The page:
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UN Interventions: The Role of Geography
by Juan Carlos Duque, Michael Jetter, Santiago Sosa
(March 2014)
revised version published in: Review of International Organizations, 2015, 10(1), 67-95

Abstract:
This paper argues that UN military interventions are geographically biased. For every 1,000 kilometers of distance from the three Western permanent UNSC members (France, UK, US), the probability of a UN military intervention decreases by 4 percent. We are able to rule out several alternative explanations for the distance finding, such as differences by continent, colonial origin, bilateral trade relationships, foreign aid flows, political regime forms, or the characteristics of the Cold War. We do not observe this geographical bias for non-military interventions and find evidence that practical considerations could be important factors for UNSC decisions to intervene militarily.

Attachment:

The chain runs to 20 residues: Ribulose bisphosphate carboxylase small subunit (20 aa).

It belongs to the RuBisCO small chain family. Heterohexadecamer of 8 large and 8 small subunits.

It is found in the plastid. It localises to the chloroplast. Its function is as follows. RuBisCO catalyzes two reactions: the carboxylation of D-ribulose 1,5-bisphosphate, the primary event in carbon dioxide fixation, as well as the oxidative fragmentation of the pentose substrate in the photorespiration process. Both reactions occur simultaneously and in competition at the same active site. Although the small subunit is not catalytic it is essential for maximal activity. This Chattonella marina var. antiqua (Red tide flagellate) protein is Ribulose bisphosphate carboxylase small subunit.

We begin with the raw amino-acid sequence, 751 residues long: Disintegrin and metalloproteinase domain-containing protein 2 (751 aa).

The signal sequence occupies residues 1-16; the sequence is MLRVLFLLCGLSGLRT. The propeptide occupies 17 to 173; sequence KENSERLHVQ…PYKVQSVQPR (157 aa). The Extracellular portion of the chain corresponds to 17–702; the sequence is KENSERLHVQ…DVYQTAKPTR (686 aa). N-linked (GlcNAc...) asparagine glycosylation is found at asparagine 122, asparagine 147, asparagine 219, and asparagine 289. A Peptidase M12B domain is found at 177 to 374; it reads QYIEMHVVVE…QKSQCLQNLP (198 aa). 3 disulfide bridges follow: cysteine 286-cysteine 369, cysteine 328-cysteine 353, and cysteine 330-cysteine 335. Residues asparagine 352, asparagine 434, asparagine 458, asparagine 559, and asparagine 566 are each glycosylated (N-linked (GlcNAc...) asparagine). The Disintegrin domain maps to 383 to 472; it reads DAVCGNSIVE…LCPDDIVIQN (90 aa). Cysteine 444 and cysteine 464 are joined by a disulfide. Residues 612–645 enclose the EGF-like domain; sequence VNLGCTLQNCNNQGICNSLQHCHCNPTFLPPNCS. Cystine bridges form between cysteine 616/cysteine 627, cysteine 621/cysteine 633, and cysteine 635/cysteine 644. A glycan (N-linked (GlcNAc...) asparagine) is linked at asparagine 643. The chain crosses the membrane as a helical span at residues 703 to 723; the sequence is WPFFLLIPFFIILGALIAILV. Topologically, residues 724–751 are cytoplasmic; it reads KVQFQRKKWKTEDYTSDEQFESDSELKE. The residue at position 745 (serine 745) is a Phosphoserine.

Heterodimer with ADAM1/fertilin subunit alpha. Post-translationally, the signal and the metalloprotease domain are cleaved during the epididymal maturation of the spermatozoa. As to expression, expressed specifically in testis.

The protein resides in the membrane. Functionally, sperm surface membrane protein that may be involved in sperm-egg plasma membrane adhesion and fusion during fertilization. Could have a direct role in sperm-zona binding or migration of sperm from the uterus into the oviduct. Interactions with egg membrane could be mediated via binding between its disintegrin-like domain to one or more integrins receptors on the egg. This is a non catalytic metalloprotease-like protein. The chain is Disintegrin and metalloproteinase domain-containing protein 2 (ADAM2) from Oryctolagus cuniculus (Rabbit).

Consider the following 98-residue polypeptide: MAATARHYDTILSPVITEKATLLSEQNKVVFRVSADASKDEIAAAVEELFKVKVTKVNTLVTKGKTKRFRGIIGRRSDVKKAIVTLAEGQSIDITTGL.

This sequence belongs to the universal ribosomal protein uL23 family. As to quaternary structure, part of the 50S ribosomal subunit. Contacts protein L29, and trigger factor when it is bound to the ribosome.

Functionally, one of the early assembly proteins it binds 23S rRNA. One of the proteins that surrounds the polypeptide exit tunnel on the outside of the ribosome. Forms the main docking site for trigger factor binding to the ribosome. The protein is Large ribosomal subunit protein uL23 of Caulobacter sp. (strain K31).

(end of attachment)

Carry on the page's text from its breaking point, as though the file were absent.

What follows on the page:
Text: See Discussion Paper No. 8052